In creating culture on purpose, leaders have to lead, right?
Right. But leading doesn’t always mean going first.
Of course leaders have to exemplify the culture they’re trying to create. If they want their people to be honest, they have to be honest. If they want their organization to be nimble, they have to be nimble. If they want rapid innovation, they have to normalize failure by admitting their own mistakes openly, publicly, and frequently.
If they’re not there yet — if, for example, they want rapid innovation but have a hard time accepting failure — they must at least be working toward being the kind of leader the vision requires.
But sometimes leaders need to go last.
When we facilitate team meetings, we usually meet first with the leader to discuss goals and processes. That also gives us a chance to tell the leader to let others respond to our prompts first.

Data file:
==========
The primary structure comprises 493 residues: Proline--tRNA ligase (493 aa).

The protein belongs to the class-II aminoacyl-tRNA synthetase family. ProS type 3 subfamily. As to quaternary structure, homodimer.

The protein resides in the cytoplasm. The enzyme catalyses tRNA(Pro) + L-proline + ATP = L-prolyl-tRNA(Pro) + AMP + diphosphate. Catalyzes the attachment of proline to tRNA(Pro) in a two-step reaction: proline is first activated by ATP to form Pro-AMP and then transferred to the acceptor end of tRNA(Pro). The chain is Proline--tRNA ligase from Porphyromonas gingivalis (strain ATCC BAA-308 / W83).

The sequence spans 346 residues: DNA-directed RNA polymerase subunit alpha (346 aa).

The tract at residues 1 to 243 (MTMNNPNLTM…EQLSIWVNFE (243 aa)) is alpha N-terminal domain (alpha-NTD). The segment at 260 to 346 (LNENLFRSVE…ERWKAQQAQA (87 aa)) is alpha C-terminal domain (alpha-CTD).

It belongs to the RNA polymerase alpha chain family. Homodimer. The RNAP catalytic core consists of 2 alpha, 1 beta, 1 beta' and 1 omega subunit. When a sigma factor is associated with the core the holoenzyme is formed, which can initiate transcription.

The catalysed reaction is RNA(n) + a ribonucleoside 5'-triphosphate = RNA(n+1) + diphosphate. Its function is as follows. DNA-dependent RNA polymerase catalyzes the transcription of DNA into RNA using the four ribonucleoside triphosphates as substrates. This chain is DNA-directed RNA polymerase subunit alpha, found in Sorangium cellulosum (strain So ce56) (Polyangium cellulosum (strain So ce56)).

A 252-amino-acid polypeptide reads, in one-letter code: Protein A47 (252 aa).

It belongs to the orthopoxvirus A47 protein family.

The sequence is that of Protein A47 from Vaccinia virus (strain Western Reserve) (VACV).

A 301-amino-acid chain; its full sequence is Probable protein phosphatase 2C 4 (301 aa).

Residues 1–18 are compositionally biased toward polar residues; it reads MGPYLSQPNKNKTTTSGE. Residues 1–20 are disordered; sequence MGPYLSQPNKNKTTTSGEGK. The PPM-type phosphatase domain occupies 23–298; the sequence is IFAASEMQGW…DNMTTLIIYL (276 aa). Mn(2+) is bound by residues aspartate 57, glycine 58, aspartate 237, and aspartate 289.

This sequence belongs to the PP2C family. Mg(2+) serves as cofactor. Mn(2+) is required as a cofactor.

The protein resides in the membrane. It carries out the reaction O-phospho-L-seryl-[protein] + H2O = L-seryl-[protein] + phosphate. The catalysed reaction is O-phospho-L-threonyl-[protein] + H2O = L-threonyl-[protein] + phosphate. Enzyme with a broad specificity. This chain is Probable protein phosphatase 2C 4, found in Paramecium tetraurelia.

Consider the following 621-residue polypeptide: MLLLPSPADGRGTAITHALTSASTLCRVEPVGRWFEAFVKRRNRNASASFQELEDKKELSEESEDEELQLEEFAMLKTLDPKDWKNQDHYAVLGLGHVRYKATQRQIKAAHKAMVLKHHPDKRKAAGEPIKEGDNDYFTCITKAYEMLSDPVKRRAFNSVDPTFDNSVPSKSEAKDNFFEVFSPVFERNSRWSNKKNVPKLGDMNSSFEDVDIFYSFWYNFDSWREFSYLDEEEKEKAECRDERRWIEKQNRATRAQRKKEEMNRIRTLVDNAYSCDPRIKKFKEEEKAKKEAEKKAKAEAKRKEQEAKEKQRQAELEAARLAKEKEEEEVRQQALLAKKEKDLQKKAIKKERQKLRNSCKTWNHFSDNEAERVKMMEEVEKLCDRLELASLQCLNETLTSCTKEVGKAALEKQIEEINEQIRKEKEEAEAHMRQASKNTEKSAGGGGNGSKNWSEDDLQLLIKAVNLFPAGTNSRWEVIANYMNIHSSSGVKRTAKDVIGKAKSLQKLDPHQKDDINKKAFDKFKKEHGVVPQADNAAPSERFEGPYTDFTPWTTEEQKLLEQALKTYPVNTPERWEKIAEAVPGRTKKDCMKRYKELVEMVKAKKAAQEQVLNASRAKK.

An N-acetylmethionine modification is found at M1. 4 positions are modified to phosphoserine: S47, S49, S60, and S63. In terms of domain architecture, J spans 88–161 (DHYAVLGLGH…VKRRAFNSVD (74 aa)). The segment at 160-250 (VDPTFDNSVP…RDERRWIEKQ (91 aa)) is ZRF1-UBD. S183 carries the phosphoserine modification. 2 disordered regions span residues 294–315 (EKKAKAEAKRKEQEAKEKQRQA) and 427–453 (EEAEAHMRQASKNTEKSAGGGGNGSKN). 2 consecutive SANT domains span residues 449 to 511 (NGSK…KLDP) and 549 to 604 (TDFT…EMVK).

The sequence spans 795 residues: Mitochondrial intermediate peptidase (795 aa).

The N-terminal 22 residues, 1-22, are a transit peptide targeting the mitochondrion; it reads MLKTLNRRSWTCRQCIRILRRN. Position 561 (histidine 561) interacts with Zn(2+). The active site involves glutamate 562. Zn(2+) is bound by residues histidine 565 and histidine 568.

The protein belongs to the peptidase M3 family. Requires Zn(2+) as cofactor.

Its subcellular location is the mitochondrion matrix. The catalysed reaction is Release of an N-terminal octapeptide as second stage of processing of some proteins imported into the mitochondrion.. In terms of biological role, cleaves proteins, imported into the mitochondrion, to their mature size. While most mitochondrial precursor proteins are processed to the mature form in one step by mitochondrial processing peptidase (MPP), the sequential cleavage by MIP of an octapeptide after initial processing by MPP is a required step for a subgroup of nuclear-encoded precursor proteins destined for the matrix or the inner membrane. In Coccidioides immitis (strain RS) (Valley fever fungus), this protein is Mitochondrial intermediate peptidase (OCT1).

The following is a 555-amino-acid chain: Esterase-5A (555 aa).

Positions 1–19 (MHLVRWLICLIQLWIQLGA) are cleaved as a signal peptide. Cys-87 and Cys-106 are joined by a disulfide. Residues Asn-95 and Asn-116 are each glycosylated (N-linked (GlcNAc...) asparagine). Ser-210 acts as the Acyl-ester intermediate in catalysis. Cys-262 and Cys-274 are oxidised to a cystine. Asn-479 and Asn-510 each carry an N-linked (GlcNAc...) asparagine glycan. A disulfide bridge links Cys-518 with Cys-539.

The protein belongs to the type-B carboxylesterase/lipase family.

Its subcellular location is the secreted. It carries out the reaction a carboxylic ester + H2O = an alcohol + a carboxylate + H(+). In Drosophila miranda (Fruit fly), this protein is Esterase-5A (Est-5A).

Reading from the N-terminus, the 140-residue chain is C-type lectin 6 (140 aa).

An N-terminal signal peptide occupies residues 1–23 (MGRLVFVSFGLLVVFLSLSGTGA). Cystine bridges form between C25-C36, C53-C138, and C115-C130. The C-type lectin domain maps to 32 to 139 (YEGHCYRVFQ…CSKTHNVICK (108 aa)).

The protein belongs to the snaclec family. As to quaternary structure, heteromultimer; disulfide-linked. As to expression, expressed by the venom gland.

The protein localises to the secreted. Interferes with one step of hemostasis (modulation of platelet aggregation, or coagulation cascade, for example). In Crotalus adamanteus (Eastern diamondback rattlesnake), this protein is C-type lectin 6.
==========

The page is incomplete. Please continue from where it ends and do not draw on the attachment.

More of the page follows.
When the leader nevertheless goes first (because leaders lead, right?), we have 15 different elegant ways of saying, “That’s good, thanks! But since we’re all here, let’s talk about that some more.” If the team is meeting without us, we can help by assigning the order in which team members should speak.
In our deadline-driven environment, teams often arrive at the wrong decision quickly. Often the best way to do so is to let the leader go first.
If you are the leader, open the meeting, set up the question or issue, and then sit back. Let everyone else go first.
If you are a team member, take a chance by asking for more discussion when people quickly follow the leader’s point of view without question.
Whatever your role, develop your listening skills.
Leaders: What’s hard for you about letting everyone else go first? What benefits can you envision? Are those benefits worth the effort of holding back to hear others’ opinions first? Why or why not?
Team members: What’s hard for you about speaking up?